This describes the factors of samsara as it relates to us (Buddhist cosmology generally has a psychological tone). One could look at it as the cycle of mental states within our present life – birth to death, year to year, day to day, minute to minute, etc. Or it could be the process of rebirth from life to life for millions of eons. There are twelve links in this chain. I’ll use the Pali terms as they appear in the Tripitaka (the Theravada canon) instead of the more familiar Sanskrit terms:


  • Ignorance (avijja) is a condition for cause/effect, or reactivity (kamma) to arise  – due to intentional actions and their leftover impressions (sankhara) in memory
  • Kamma/sankhara is a condition for self-oriented consciousness (vinnana) to arise
  • Ego is a condition for attachment to body-mind forms (nama-rupa, or “name and form”), identity and personal preference to arise
  • This activates the sense bases (salayatana) or sensory gates
  • Sense bases are a condition for contact (phassa) with objects to arise 
  • Contact is a condition for sensation/feeling (vedana) to arise
  • Sensation/feeling is a condition for craving (tanha) to arise
  • Craving is a condition for clinging (upadana) to arise
  • Clinging is a condition for becoming (bhava) to arise
  • Becoming is a condition for birth (jati) to arise
  • Birth is a condition for aging and death to arise, and on it goes 

Skandas


The contemplative aspect of the eightfold path involves giving bare attention to the skandas (clinging-compounds) involved in worldly experience. Vipassana (insight) requires that this investigation happen in a depersonalized, detached manner, i.e. that these phenomenon are not considered intrinsic to one’s being.


They are:

  • Physical forms/matter (rupa): the senses and their objects
  • Sensation/feeling (vedana): the feelings that arise from the senses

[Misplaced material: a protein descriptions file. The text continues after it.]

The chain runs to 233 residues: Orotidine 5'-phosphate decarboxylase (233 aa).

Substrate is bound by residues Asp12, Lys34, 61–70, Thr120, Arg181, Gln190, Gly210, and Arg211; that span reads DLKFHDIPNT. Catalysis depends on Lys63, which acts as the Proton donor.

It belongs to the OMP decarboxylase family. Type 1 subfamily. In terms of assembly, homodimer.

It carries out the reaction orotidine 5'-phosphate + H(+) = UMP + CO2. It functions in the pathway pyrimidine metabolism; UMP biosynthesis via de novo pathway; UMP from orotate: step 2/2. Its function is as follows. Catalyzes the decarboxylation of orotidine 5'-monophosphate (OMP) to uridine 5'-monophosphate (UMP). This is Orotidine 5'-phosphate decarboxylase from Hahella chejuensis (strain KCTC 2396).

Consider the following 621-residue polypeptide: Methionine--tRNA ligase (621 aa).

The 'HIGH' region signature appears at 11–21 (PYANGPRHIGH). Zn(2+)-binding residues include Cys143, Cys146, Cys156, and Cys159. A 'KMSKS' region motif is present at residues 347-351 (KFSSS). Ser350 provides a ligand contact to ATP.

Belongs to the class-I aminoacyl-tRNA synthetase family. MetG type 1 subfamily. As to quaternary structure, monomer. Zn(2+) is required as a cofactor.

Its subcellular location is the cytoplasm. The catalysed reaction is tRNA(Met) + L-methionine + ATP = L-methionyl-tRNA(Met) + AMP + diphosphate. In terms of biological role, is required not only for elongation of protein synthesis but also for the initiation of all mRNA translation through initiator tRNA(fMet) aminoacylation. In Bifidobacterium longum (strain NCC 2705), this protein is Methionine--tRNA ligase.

• Perception/cognition (sanna): the organization of sensations into recognizable forms
  • Mental formations/fabrications (sankhara): mental habits, thinking, emotions, desires, decisions 
  • Mundane consciousness/discrimination (vinnana): the stream of consciousness that glues the other skandas together

Brahma Viharas


These sublime states of mind, meaning “divine realms,” relate to the second part of the eightfold path, which focuses on intention and emotion.

  • Metta: loving-kindness towards all beings      
  • Karuna: compassion towards those who suffer  
  • Mudita: feeling happiness for others                               
  • Upekkha: calmness, steadiness under stress

Each state has a far-enemy, or a direct opposite, and a near-enemy, or a different quality that’s easily confused with it. The far-enemies are: hatred, cruelty, jealousy, and attachment/aversion. The near-enemies are: possessiveness, sorrow, flattering others, and cold indifference.    



There is one other quality not specifically listed in the Brahma Viharas that Mahayana considers the best one of all. When compassion unites with wisdom (bodhi) we get bodhichitta (awakened mind/heart). As we are all subject to some kind of suffering, and ignorance, we should be humbled by this fact, inspiring us to reach Buddhahood for the sake of all beings.



The Ten Paramitas


The paramitas (virtues) are qualities that benefit the practitioner on the path. They are:


  • Generosity  (dana)                                  
  • Persistence (viriya)
  • Patience (khanti)                                
  • Loving-kindness (metta)
  • Level-headedness (upekkha)
  • Determination (addhithana)   
  • Truthfulness (sacca)                          
  • Virtue/ethical conduct (sila)
  • Renunciation (nekkhama)                  
  • Wisdom (panna)

The Five Precepts


This is basics of all Buddhist ethics, whether one is a householder or monastic. These are the foundation of healthy karma, without which the mind cannot be peaceful. They are:


  • To refrain from killing, especially intentional violence
  • To refrain from stealing (taking that which is not given)
  • To refrain from sexual misconduct
  • To refrain from false or abusive words
  • To refrain from intoxicating substances that lead to carelessness

The precepts in depth